Monday, May 9, 2016

Other Mothers

                                      I love my mom.
I learned so much from her, but there were certain things she couldn't teach me. For those things, I had to rely on others. My teachers, first and foremost, taught me the things in school that got me through it. Outside of the Daisy Gets Her Period thing, all the rest was academic. And Mom had already taught me those details.
But there were scout leaders, who were kind and did all the scout things...what I remember most was how to set a table and how not to enjoy sleeping in the woods with 20 other "girls".
And then there was Marge. The lady in the first photo was my best friend's mother. I spent a great deal of time within her sphere and am grateful for it.
Margie was more worldly than my own mother, or at least she appeared to be.
She had a rough, smoker's voice and a huge heart. She confided in me simple things, her thoughts, her observations on life, her dislikes and likes. Sometimes, she even admitted to her fears, though they were few.
She loved her kids and her husband, but she also loved herself. Her confidence was mindboggling. When she walked into a room, you actually felt her presence and that was just the way she wanted it. Her penchant for wearing red and black clothing, her height aided by the highest heels available...her silver hair piled high atop her head...she was quite impressive and she knew it.
And she used it.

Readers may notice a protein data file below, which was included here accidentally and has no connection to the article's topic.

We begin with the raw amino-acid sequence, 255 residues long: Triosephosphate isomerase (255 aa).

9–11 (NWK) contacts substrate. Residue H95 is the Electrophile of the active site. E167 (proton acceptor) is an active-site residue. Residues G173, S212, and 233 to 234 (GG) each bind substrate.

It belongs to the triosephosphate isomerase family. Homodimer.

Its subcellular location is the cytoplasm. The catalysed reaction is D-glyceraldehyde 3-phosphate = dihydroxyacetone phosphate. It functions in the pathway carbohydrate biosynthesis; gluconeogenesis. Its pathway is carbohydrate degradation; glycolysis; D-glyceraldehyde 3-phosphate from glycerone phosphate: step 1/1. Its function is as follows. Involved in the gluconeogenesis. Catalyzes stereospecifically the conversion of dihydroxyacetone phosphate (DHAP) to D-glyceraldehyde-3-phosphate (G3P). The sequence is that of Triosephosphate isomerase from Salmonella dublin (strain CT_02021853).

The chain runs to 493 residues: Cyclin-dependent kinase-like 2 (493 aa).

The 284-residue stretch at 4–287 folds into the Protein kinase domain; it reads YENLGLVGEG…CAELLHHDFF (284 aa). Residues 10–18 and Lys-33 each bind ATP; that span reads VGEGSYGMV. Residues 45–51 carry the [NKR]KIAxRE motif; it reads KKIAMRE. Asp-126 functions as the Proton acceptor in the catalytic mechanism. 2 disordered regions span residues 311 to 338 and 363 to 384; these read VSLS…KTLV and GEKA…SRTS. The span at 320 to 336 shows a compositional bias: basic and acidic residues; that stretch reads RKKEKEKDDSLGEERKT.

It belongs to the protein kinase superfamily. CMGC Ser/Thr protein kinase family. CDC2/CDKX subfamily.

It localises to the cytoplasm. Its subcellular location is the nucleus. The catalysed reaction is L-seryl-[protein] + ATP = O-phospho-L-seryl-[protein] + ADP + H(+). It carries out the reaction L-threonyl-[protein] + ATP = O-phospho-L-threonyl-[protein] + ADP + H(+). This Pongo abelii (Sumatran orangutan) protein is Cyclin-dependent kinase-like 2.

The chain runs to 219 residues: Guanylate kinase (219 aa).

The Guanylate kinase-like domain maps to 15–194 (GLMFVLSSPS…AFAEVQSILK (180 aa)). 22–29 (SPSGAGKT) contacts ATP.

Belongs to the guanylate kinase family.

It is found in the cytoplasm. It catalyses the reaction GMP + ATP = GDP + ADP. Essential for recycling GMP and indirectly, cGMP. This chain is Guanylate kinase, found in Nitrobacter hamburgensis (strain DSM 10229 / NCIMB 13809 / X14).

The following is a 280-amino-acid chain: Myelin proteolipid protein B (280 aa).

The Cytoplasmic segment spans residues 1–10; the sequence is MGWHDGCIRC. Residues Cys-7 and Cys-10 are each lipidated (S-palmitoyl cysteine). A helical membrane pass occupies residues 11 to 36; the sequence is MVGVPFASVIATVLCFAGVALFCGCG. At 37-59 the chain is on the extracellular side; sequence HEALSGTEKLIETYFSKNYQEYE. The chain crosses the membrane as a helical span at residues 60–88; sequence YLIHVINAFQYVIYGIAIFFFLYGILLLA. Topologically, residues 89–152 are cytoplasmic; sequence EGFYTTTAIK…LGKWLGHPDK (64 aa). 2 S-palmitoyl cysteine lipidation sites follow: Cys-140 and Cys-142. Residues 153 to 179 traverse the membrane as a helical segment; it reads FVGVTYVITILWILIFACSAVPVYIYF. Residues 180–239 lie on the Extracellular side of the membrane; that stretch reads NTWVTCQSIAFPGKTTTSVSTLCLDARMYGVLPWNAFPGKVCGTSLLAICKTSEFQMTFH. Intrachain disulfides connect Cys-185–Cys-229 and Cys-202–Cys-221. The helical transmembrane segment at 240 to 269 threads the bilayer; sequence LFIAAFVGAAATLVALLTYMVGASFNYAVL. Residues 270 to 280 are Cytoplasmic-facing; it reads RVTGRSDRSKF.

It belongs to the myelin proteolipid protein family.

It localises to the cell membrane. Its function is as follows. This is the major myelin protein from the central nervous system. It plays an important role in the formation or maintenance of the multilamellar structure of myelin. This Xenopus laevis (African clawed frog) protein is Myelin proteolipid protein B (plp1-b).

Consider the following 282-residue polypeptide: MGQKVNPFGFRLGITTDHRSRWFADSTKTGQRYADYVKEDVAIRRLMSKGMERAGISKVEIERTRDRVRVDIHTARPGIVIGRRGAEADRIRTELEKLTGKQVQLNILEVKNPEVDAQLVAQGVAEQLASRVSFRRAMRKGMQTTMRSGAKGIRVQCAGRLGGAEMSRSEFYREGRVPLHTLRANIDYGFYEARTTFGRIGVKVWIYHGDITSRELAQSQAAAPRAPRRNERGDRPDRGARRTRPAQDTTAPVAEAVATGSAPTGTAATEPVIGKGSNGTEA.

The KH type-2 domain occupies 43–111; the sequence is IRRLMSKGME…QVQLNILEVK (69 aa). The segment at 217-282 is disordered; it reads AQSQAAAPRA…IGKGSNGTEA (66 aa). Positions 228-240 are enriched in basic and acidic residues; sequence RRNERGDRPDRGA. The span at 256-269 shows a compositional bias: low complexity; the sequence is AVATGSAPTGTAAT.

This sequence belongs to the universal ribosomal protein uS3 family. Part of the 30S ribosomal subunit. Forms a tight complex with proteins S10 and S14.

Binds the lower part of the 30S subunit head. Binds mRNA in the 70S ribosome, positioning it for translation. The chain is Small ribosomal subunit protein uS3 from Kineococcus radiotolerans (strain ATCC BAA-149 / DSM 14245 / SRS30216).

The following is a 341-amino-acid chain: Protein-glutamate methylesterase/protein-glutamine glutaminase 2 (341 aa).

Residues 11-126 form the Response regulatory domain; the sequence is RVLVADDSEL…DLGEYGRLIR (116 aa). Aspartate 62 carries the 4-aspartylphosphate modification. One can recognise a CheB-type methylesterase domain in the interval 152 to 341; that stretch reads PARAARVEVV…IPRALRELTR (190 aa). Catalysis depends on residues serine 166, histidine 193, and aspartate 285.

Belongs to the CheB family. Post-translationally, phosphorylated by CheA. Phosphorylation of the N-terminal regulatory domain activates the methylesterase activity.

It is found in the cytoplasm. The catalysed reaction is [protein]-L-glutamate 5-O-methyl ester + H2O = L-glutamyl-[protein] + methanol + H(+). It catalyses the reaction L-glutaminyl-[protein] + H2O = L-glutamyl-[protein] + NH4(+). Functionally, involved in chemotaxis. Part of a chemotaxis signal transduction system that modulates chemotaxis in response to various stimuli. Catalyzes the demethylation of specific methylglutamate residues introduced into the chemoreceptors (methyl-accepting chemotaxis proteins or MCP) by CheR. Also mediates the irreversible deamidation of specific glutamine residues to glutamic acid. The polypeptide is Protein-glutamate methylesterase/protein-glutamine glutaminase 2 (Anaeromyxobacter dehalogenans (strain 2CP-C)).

I think people were cowed by her mere presence. She exuded confidence. No one intimidated her. She took charge.
This is what she passed on to me. Margie never hid her light under any bushel.
But she was plagued with illness...and from the operations and the horrible results from them, she lost her grip on her mighty self. While it is easy to see how she self-medicated the pain and the unhappiness, it is just as much a great shame that she could no longer be the woman she had once been.
It hurt us all to witness her decline. There were times when the old Margie would come back, but the shadow of long suppressed fears and the pain pills and alcohol took their toll. Her world became clouded and eventually, she lost the fight she once had.
She died an ugly death, by herself in the family home, found by her husband and a stranger. (But that's another ugly story.)
Thank you, Margie, for all you gave me and all you taught me. You were a terrific second mother to me and I will never forget you.
I hope you are at peace.

1 comment:

  1. I've had the incredible good fortune to have THREE "other" fathers. Rev. Richard Geiger and Rev. George Herrmann modeled Christ for me and invested time in my instruction. Seabury Oliver taught me most of what I know about successful investing...and showed me what "sanctified prosperity" looked like. I fall short of their example...but without them, I'd have a great deal less to pass on. Thanks for sharing.